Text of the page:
4

A frequency histogram is often used as part of the explanation of the harmonic product spectrum method of pitch estimation. A histogram that is a composite of several STFT frames over time may contain more of the harmonics of a note whose spectrum evolves over time (with various overtones appearing and/or disappearing, including even the fundamental), thus ...


4

It could have been Goertzel's algorithm, though it looks at a single frequency rather than a specific band. Another approach is to apply modulation techniques to shift the central frequency of your range of interest into the baseband, aka "zoom FFT". Your intuition about the max to average ratio is good. Another "peakedness" metric is the ratio of ...


4

Consider trying an upsampled or interpolated ASDF, AMDF, autocorrelation or other similar periodicity estimation algorithm. There in an information theoretic time versus frequency resolution versus noise trade-off. At a sample rate of 44100, estimating 440 Hz +-2 Hz might require somewhere in the range of 2 to 6 times 44100/440 samples (to determine the ...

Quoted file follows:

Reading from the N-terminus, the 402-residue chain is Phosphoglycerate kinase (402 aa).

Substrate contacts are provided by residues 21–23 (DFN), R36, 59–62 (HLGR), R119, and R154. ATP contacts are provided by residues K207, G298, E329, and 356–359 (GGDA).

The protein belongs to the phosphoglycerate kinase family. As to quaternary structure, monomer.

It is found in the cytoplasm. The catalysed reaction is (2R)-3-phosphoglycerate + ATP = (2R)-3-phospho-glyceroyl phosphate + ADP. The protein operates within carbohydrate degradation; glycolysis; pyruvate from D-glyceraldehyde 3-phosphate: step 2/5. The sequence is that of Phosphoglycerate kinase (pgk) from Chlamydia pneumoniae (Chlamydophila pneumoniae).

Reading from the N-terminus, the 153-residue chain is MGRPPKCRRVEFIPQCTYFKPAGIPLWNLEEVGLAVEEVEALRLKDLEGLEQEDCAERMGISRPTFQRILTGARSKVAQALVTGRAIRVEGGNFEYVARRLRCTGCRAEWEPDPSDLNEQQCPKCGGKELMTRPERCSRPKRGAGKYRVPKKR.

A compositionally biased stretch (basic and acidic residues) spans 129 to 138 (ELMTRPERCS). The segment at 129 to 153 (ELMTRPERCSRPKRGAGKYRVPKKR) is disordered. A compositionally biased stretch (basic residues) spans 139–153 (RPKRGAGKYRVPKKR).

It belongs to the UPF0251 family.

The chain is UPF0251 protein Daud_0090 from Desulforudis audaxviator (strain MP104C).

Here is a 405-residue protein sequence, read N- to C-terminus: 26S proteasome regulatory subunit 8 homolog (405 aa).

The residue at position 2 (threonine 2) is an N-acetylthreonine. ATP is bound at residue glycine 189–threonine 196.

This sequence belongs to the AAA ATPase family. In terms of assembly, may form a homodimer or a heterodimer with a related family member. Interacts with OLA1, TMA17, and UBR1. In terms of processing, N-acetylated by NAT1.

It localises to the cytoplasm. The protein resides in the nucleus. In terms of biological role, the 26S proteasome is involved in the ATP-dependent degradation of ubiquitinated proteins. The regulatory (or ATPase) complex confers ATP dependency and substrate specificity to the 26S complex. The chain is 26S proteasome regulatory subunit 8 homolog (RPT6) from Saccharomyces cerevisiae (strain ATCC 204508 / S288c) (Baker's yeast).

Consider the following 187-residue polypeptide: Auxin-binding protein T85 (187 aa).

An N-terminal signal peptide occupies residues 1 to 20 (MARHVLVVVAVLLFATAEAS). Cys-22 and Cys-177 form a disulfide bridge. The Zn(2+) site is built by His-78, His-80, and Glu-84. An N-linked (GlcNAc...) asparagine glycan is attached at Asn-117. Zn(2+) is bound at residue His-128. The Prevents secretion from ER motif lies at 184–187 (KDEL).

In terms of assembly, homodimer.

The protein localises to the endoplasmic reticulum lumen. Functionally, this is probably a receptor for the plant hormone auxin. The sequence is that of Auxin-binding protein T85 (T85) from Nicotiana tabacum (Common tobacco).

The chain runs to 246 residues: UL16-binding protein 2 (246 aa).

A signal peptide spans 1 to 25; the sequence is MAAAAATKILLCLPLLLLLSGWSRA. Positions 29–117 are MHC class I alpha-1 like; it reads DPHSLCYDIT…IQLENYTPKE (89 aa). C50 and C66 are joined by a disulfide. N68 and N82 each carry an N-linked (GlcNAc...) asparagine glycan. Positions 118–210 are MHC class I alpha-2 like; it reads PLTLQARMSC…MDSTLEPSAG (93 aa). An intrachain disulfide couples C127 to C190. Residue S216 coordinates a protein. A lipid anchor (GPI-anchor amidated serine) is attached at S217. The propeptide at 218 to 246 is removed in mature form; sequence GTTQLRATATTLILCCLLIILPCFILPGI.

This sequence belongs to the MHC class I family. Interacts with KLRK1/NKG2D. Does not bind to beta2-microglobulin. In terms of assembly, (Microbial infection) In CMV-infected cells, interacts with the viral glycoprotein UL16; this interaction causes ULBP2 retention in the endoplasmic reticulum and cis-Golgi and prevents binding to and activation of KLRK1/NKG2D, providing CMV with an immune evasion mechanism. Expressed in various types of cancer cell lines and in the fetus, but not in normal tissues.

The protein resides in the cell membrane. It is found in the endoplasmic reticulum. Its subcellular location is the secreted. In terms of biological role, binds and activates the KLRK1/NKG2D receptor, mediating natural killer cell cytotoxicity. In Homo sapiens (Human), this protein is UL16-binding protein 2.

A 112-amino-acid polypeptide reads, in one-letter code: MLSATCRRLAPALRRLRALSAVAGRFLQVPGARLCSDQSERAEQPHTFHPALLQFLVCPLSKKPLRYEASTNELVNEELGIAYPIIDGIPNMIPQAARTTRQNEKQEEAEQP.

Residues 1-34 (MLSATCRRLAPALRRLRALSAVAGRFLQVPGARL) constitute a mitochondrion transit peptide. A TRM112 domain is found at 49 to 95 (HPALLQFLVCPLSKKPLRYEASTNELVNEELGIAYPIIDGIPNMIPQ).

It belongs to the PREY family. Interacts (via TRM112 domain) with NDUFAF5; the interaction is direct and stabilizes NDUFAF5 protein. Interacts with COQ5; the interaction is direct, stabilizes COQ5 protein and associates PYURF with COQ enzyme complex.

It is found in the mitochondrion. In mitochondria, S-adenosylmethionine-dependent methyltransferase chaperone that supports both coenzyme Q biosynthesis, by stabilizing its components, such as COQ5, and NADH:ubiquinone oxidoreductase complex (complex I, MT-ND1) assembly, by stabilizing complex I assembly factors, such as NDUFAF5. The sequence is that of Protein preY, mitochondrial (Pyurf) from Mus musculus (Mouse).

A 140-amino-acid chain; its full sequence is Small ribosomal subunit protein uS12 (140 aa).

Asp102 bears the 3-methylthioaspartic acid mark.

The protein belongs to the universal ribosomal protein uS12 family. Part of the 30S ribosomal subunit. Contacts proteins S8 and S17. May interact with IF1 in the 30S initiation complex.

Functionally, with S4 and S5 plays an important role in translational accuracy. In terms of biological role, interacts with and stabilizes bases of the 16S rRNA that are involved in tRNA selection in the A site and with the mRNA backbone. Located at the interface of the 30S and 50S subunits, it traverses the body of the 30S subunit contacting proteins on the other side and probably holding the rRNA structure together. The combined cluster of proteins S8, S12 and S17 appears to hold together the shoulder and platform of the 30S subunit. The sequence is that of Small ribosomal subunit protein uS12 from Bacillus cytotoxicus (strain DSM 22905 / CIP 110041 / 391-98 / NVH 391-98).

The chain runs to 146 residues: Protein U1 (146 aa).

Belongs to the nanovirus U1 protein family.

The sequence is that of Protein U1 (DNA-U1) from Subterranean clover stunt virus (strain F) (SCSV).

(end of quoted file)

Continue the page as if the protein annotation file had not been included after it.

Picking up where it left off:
4

The two concepts are related to two different dimensions or aspects of music which might or might not be correlated. Onset detection is concerned with finding the points in time at which sounds start. Doing this does not require prior knowledge of the particular pitch (or fundamental frequency) of the sound. It may indeed rely on the property that at the ...


4

Audiophiles don't hear anything unless they are told what to expect. Joke aside, this is equivalent to transposition by a bit less than a semitone. The effect won't be noticed on voices - this is way too low for any kind "chipmunk" effect to be observed. As for music, some people very familiar with the original music might detect the change of tonality and/...


4

Check out chapter 1.3 of this IRCAM paper on multi-F0 estimation. It discusses the difficulties in extracting multiple F0s from a recording, including the handling of overlapping partials, transients, and reverberation, as well as the modeling of domain-specific sources with varied spectral properties.


4

OK I did the two some time ago, TDHS in principle just apply time scale modification and to change the pitch do you need apply interpolation (resample) and it will shift the spectral envelope. For TDHS is hard to find some paper that teach how its really works, I learned the math and how it works in the Burazerovic Dzevdet paper: $N_p$ is defined as the ...


4

They may be referring to patent US3800088 by Harald Bode. I have a bunch of images from 15 years ago to explain a way to do frequency shifting so that it has the best chance of sounding good. I would call it single-sideband frequency shifting. Here the range of possible frequencies in the signal are drawn as two arrows each spanning half the circumference ...